West Coast toxic algae bloom prompts extensive study

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An explosion of toxic algae along the West Coast has launched an expansive seagoing research project aimed at uncovering the roots of the growth, which contaminates shellfish and small fin fish with a poison that can kill the marine mammals, birds and people who eat them.

The current outbreak is the worst toxic algal bloom in more than a decade, stretching from California’s Central Coast to Washington, and possibly to Alaska, according to the National Oceanic and Atmospheric Administration. The algae is producing toxins in unprecedented amounts in some “hot spots” along the coast, officials say.

“Researchers in both the Monterey Bay and the Central Oregon Coast have found some of the highest concentrations of domoic acid that they’ve ever seen,” NOAA Fisheries spokesman Michael Milstein said.

Scientists are hoping that a three-month ocean expedition, launched Monday, to monitor and collect samples of the single-celled marine plants producing toxins along the West Coast will help answer why their numbers have skyrocketed.

Unlike the algal blooms that have plagued freshwater bodies like Clear Lake, the microscopic algae — also called phytoplankton — are not visible to the naked eye. But when their numbers are large, the water takes on a brownish-green hue. Some types turn the water a red color, leading to a common moniker for the outbreaks — “red tides.”

Domoic acid is one of several naturally occurring biotoxins that recur regularly with algal blooms and can accumulate in shellfish and small fin fish, like sardines. The neurotoxin causes a disease known as amnesic shellfish poisoning. Its symptoms include seizures, amnesia and even death.

Other forms of algal organisms produce paralytic shellfish poisoning, caused by the toxin saxitoxin, and diarrhetic shellfish poisoning, caused by the toxins okadaic acid and dinophysistoxins.

California health officials impose a quarantine on recreational mussel harvesting along the state’s entire coast annually from May 1 to Oct. 31 to help prevent people from becoming ill or dying from ingesting biotoxins. Since 1927, at least 542 people have been sickened and 39 have died from illnesses attributed to the toxins in California, according to state health officials.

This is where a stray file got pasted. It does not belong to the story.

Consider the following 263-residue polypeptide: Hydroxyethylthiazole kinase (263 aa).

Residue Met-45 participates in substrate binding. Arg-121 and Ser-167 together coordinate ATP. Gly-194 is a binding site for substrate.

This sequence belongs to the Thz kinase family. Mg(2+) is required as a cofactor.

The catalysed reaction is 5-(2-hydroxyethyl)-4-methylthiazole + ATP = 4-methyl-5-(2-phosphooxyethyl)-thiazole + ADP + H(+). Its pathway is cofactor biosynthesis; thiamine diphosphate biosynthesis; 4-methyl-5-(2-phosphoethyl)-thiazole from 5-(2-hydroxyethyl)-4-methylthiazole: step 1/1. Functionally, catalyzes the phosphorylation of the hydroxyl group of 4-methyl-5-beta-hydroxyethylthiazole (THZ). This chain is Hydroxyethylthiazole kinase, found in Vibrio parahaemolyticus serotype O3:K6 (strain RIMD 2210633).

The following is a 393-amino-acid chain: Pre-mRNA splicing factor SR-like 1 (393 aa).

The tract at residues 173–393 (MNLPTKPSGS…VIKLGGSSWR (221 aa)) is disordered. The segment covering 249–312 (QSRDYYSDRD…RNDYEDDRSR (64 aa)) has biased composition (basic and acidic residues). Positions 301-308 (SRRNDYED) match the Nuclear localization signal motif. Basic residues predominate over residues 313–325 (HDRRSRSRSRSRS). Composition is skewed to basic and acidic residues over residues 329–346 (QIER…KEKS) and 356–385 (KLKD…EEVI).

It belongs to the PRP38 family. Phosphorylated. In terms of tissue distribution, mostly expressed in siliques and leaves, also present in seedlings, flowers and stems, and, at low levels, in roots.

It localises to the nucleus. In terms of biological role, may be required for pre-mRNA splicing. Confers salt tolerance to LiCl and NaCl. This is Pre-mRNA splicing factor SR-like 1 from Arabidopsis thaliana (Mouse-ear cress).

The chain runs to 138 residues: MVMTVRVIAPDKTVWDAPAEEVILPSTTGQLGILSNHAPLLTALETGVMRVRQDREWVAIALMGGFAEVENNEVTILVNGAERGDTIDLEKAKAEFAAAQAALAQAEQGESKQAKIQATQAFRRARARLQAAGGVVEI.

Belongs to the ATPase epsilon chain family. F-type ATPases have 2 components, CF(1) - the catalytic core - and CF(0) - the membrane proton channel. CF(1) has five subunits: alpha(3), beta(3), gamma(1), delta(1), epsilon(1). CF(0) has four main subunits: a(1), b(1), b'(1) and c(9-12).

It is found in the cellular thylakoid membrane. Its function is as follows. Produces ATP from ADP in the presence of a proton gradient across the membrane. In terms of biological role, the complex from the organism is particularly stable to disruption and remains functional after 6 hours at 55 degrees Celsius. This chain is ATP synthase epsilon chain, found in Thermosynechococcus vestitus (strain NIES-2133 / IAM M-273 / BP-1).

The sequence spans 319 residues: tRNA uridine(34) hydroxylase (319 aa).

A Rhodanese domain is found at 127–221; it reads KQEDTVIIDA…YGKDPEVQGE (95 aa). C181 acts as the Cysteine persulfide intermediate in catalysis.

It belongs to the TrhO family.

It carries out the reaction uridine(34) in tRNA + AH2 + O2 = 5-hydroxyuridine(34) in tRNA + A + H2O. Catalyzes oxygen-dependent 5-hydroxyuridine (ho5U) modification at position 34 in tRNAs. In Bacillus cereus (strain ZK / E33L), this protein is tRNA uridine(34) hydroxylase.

Shellfish harvested by state-certified commercial fishing operations are tested regularly and considered safe.

With this year’s especially high levels of biotoxins, warnings have been extended to include shellfish that don’t accumulate toxins as quickly as mussels, as well as some fin fish. The state Department of Public Health is advising consumers not to eat either commercially or sport-caught anchovies or sardines or the internal organs of crabs and scallops from Monterey or Santa Cruz. Toxins accumulate in the organs of fish and shellfish. As a result, eating fish whole — as sardines typically are consumed — can be dangerous, health officials noted.

Aside from the regular mussel harvesting ban, no other closures currently affect the Sonoma and Mendocino coast.

In Oregon, officials have halted shellfish harvesting from the Columbia River south to Tillamook Head and closed the entire state coastline to razor clamming because of elevated levels of domoic acid. High levels of another toxin have shut down mussel harvesting along the Oregon Coast north of Gold Beach.

In Washington, all beaches have been closed to razor clamming, and both recreational and commercial Dungeness crab fisheries on the south coast were closed after testing showed high levels of domoic acid. It’s the first time the Washington crab fishery has been closed because of the toxin since 2003, state Fish and Wildlife officials said.

A number of factors are believed to be contributing to algal growth, including ocean upwelling that pushes nutrients to the surface and warmer water.

“There are unusually warm waters offshore. We think that, in some way, is helping these blooms along,” said Vera Trainer, manager of the Marine Microbes and Toxins Program at NOAA’s Northwest Fisheries Science Center in Seattle.

She said she believes toxic algal cells also are lurking offshore for longer periods of time, the likely result of fewer big storms that could wash them away.

But the exact cause of the larger-than-usual toxic algal outbreak remains undetermined, NOAA officials said.

“That’s what we’re trying to find out,” Milstein said of the research voyage.

You can reach Staff Writer Glenda Anderson at 462-6473 or On Twitter @MendoReporter.

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